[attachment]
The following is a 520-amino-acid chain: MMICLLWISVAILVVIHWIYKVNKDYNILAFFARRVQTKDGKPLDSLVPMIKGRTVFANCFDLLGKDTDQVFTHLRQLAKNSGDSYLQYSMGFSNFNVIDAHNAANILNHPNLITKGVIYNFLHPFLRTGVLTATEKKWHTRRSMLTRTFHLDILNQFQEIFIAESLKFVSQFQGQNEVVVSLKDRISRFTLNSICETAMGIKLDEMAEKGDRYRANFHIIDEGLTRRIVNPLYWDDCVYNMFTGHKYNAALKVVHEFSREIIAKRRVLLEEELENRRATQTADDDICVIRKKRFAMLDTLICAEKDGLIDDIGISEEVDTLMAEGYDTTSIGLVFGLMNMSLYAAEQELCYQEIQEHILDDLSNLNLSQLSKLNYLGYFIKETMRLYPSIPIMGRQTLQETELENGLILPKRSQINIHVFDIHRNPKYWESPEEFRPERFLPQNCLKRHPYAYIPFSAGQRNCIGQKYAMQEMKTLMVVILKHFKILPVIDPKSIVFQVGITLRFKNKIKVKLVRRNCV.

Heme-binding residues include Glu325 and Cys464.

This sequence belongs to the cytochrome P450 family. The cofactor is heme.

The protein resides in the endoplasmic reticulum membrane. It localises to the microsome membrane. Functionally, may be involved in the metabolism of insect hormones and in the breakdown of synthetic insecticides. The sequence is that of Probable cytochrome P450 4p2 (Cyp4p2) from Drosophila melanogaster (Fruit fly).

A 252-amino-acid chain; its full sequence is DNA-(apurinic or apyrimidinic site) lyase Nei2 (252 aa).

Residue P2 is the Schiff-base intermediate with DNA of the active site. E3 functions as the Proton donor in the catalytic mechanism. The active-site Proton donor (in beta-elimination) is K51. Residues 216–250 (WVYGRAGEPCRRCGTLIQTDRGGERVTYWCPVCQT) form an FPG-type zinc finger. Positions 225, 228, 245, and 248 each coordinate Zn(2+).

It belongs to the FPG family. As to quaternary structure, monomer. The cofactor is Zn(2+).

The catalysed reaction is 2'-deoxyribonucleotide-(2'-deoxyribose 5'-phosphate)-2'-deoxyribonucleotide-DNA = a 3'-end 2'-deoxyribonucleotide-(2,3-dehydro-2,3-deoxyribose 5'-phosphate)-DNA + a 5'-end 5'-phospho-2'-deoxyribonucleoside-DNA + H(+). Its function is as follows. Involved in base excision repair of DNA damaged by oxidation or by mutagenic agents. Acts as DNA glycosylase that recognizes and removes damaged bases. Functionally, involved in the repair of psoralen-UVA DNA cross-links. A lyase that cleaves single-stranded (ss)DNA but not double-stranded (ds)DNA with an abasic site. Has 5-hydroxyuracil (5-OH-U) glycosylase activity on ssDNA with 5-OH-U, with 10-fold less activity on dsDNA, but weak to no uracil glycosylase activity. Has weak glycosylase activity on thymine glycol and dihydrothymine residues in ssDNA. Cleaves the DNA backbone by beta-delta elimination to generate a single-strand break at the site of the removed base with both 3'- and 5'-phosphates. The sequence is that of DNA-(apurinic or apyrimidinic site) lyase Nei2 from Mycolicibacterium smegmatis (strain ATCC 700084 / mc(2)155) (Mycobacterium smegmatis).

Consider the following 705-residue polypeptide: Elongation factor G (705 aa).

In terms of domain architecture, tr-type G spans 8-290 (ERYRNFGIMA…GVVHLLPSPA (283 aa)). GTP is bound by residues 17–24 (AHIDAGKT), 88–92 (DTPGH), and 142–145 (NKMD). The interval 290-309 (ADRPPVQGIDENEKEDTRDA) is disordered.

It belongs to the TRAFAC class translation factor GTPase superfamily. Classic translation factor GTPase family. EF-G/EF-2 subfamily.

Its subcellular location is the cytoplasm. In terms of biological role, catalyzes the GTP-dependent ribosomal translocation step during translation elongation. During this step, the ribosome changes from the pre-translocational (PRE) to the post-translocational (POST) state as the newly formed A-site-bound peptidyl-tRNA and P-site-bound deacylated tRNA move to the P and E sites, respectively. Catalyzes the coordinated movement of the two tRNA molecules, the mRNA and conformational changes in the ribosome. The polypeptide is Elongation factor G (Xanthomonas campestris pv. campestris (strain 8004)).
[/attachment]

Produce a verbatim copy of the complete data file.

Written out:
The following is a 520-amino-acid chain: MMICLLWISVAILVVIHWIYKVNKDYNILAFFARRVQTKDGKPLDSLVPMIKGRTVFANCFDLLGKDTDQVFTHLRQLAKNSGDSYLQYSMGFSNFNVIDAHNAANILNHPNLITKGVIYNFLHPFLRTGVLTATEKKWHTRRSMLTRTFHLDILNQFQEIFIAESLKFVSQFQGQNEVVVSLKDRISRFTLNSICETAMGIKLDEMAEKGDRYRANFHIIDEGLTRRIVNPLYWDDCVYNMFTGHKYNAALKVVHEFSREIIAKRRVLLEEELENRRATQTADDDICVIRKKRFAMLDTLICAEKDGLIDDIGISEEVDTLMAEGYDTTSIGLVFGLMNMSLYAAEQELCYQEIQEHILDDLSNLNLSQLSKLNYLGYFIKETMRLYPSIPIMGRQTLQETELENGLILPKRSQINIHVFDIHRNPKYWESPEEFRPERFLPQNCLKRHPYAYIPFSAGQRNCIGQKYAMQEMKTLMVVILKHFKILPVIDPKSIVFQVGITLRFKNKIKVKLVRRNCV.

Heme-binding residues include Glu325 and Cys464.

This sequence belongs to the cytochrome P450 family. The cofactor is heme.

The protein resides in the endoplasmic reticulum membrane. It localises to the microsome membrane. Functionally, may be involved in the metabolism of insect hormones and in the breakdown of synthetic insecticides. The sequence is that of Probable cytochrome P450 4p2 (Cyp4p2) from Drosophila melanogaster (Fruit fly).

A 252-amino-acid chain; its full sequence is DNA-(apurinic or apyrimidinic site) lyase Nei2 (252 aa).

Residue P2 is the Schiff-base intermediate with DNA of the active site. E3 functions as the Proton donor in the catalytic mechanism. The active-site Proton donor (in beta-elimination) is K51. Residues 216–250 (WVYGRAGEPCRRCGTLIQTDRGGERVTYWCPVCQT) form an FPG-type zinc finger. Positions 225, 228, 245, and 248 each coordinate Zn(2+).

It belongs to the FPG family. As to quaternary structure, monomer. The cofactor is Zn(2+).

The catalysed reaction is 2'-deoxyribonucleotide-(2'-deoxyribose 5'-phosphate)-2'-deoxyribonucleotide-DNA = a 3'-end 2'-deoxyribonucleotide-(2,3-dehydro-2,3-deoxyribose 5'-phosphate)-DNA + a 5'-end 5'-phospho-2'-deoxyribonucleoside-DNA + H(+). Its function is as follows. Involved in base excision repair of DNA damaged by oxidation or by mutagenic agents. Acts as DNA glycosylase that recognizes and removes damaged bases. Functionally, involved in the repair of psoralen-UVA DNA cross-links. A lyase that cleaves single-stranded (ss)DNA but not double-stranded (ds)DNA with an abasic site. Has 5-hydroxyuracil (5-OH-U) glycosylase activity on ssDNA with 5-OH-U, with 10-fold less activity on dsDNA, but weak to no uracil glycosylase activity. Has weak glycosylase activity on thymine glycol and dihydrothymine residues in ssDNA. Cleaves the DNA backbone by beta-delta elimination to generate a single-strand break at the site of the removed base with both 3'- and 5'-phosphates. The sequence is that of DNA-(apurinic or apyrimidinic site) lyase Nei2 from Mycolicibacterium smegmatis (strain ATCC 700084 / mc(2)155) (Mycobacterium smegmatis).

Consider the following 705-residue polypeptide: Elongation factor G (705 aa).

In terms of domain architecture, tr-type G spans 8-290 (ERYRNFGIMA…GVVHLLPSPA (283 aa)). GTP is bound by residues 17–24 (AHIDAGKT), 88–92 (DTPGH), and 142–145 (NKMD). The interval 290-309 (ADRPPVQGIDENEKEDTRDA) is disordered.

It belongs to the TRAFAC class translation factor GTPase superfamily. Classic translation factor GTPase family. EF-G/EF-2 subfamily.

Its subcellular location is the cytoplasm. In terms of biological role, catalyzes the GTP-dependent ribosomal translocation step during translation elongation. During this step, the ribosome changes from the pre-translocational (PRE) to the post-translocational (POST) state as the newly formed A-site-bound peptidyl-tRNA and P-site-bound deacylated tRNA move to the P and E sites, respectively. Catalyzes the coordinated movement of the two tRNA molecules, the mRNA and conformational changes in the ribosome. The polypeptide is Elongation factor G (Xanthomonas campestris pv. campestris (strain 8004)).